Closing every London Underground ticket office in London - including those at London Bridge and Waterloo - is "a step too far", says a senior City Hall politician.
This week Mayor of London Boris Johnson revealed plans to close every London Underground ticket office.
Six busy stations – all north of the river – will have 'visitor information centres' but travellers at busy interchange stations in SE1 will in future have to rely on self-service ticket vending machines.
"My commitment to London is that all tube stations will continue to be staffed and controlled in future, with more staff visible and available to help customers buy the right ticket, plan their journey and keep them safe and secure," said London Underground managing director Mike Brown.
The impact on passengers at stations like London Bridge – which has direct rail services from both Gatwick and Luton airports – has been highlighted by Caroline Pidgeon AM, leader of the Lib Dem London Assembly group.
"Some of these changes are inevitable and some are also welcome," she said.
"However closing every ticket office – including at such busy stations as Waterloo and London Bridge – is a step too far.
"Providing 'visitor information centres' at just six major London stations is totally inadequate. Tourists and visitors to London need to be able to easily find someone if they are buying a ticket for the first time.
"Hunting down a member of staff within a crowded station is not the same as being able to easily locate a ticket office."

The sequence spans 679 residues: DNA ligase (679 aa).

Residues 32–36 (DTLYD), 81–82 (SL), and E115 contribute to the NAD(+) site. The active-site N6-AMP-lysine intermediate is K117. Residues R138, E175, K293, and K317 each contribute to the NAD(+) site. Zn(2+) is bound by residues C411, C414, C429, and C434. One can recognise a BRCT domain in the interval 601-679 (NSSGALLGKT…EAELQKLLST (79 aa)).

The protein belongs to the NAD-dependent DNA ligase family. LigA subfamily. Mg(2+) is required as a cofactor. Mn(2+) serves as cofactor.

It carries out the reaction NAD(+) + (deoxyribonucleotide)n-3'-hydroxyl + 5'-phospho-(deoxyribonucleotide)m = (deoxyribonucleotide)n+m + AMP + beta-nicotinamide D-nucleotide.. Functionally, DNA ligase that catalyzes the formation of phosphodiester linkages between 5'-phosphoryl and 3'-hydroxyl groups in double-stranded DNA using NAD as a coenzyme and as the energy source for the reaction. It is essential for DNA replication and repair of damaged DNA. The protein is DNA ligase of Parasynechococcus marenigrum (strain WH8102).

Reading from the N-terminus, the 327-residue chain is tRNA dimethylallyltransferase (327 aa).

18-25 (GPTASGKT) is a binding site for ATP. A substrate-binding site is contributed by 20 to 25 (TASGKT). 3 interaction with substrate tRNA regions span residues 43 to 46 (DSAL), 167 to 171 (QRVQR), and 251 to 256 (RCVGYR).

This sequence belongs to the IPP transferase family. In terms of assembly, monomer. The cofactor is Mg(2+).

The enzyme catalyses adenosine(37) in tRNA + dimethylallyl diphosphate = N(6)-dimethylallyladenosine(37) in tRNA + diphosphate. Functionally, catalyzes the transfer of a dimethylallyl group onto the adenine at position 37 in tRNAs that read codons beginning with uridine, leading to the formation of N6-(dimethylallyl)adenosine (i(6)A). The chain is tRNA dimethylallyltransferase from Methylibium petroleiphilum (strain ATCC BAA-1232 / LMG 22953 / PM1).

The package of measures announced by the Mayor this week includes the prospect of an all-night service on some Underground lines on Friday and Saturday nights from 2015.
The 'Night Tube' plan includes through-the-night services on the Jubilee line through SE1, as well as the Charing Cross branch of the Northern line via Waterloo.
Lines where major upgrades are due – such as the Bakerloo line – have not been included in the initial 'Night Tube' proposals. The City branch of the Northern line has also been omitted, meaning that Elephant & Castle misses out entirely.
However, plans to rebuild the Northern line station at Elephant & Castle in the coming years are likely to make night services from that station unfeasible.
"Boris' dreams for a night tube could become a nightmare for passengers if there aren't any staff to provide help," said Simon Hughes, MP for Bermondsey & Old Southwark.
"I fully support modernising transport infrastructure across London to improve services for customers. However, updating our transport system requires more than simply replacing real people with ticket machines and cutting decent and necessary jobs.
"During the 90 day consultation period, I will be calling on the Mayor to provide cast iron guarantees that station staff numbers will be maintained to adequate and safe levels and that customers including some of the most vulnerable people in our community who often rely on the tube for their transport will still be able to receive help if they need it.
"I know Londoners will find it hard to believe that there will be more staff visible and available if the Mayor is planning to cut almost 1000 jobs."